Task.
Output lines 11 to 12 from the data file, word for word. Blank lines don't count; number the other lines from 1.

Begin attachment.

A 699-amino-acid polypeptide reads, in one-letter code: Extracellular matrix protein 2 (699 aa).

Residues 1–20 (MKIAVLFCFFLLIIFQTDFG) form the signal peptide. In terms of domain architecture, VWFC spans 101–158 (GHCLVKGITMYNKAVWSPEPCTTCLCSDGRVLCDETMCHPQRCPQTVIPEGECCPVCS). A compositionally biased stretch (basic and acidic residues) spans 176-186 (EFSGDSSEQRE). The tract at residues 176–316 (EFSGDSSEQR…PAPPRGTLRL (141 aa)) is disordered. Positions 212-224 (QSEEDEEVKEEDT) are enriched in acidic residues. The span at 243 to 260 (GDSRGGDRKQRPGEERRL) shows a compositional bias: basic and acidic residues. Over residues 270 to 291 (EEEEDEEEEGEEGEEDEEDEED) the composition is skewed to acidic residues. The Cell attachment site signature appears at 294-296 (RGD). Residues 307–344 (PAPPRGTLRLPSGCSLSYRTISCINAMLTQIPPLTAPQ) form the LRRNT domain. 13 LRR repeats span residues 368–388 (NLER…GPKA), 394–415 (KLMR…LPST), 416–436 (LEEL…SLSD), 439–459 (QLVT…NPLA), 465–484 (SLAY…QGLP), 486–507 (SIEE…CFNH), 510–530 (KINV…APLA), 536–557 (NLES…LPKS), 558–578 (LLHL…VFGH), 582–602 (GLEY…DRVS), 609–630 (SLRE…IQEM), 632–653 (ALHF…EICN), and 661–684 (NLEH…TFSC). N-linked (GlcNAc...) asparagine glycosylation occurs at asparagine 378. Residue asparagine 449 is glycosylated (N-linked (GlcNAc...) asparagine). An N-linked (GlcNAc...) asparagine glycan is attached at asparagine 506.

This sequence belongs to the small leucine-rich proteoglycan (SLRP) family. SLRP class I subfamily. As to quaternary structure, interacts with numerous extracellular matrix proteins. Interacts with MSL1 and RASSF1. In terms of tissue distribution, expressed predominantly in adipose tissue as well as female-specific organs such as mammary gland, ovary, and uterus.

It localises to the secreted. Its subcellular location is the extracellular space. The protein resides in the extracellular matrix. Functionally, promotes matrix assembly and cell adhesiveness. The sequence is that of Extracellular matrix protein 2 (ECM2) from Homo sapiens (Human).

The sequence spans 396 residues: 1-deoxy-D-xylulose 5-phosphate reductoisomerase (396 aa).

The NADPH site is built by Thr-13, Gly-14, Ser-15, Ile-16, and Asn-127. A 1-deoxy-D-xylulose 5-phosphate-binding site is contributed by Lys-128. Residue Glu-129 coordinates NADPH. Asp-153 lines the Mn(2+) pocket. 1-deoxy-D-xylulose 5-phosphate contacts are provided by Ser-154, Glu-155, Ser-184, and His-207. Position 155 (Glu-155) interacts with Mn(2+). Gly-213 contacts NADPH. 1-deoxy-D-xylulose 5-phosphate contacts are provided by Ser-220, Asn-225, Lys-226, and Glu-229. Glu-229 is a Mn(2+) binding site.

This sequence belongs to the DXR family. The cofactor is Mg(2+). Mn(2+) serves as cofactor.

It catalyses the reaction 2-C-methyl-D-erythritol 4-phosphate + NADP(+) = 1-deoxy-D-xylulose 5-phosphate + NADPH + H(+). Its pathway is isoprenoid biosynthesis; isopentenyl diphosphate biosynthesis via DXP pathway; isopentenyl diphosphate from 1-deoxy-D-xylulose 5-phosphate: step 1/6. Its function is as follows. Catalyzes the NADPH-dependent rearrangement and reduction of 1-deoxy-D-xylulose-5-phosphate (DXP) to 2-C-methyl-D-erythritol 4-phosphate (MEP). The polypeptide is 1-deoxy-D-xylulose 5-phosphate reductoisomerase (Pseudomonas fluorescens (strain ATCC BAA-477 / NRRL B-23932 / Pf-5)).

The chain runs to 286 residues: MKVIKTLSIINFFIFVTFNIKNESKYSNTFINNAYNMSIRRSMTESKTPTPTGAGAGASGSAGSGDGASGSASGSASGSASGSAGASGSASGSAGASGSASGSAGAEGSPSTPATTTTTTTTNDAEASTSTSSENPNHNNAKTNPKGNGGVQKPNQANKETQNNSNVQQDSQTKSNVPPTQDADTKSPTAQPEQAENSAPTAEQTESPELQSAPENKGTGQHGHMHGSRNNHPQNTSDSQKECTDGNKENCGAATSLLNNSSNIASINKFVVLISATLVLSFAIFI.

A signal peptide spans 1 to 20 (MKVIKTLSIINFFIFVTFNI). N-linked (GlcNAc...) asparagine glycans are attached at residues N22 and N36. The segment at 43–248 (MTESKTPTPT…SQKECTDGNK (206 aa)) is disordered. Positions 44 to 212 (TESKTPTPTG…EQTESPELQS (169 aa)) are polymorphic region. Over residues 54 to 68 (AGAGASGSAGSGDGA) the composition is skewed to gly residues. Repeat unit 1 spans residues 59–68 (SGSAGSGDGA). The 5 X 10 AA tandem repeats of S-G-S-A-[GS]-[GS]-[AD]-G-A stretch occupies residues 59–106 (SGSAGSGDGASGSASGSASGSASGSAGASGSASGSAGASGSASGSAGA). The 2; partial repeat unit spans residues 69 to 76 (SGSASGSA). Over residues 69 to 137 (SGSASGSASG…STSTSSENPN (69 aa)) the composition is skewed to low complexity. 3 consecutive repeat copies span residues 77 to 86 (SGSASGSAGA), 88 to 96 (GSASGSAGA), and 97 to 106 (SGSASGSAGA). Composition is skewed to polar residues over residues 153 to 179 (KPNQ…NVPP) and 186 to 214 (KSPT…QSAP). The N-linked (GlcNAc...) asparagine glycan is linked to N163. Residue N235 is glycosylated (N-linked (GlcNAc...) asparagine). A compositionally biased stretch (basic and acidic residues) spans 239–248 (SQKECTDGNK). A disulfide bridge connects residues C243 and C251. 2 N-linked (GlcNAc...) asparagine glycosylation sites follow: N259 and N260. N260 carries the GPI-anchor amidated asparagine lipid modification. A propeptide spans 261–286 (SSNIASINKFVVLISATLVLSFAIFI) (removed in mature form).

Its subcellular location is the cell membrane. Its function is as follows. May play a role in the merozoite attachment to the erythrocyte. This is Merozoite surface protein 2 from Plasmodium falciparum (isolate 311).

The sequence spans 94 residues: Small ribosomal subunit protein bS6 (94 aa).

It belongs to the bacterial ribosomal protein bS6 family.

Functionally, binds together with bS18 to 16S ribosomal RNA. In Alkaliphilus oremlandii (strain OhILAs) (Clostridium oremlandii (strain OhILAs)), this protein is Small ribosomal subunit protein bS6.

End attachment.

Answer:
Its subcellular location is the cell membrane. Its function is as follows. May play a role in the merozoite attachment to the erythrocyte. This is Merozoite surface protein 2 from Plasmodium falciparum (isolate 311).

The sequence spans 94 residues: Small ribosomal subunit protein bS6 (94 aa).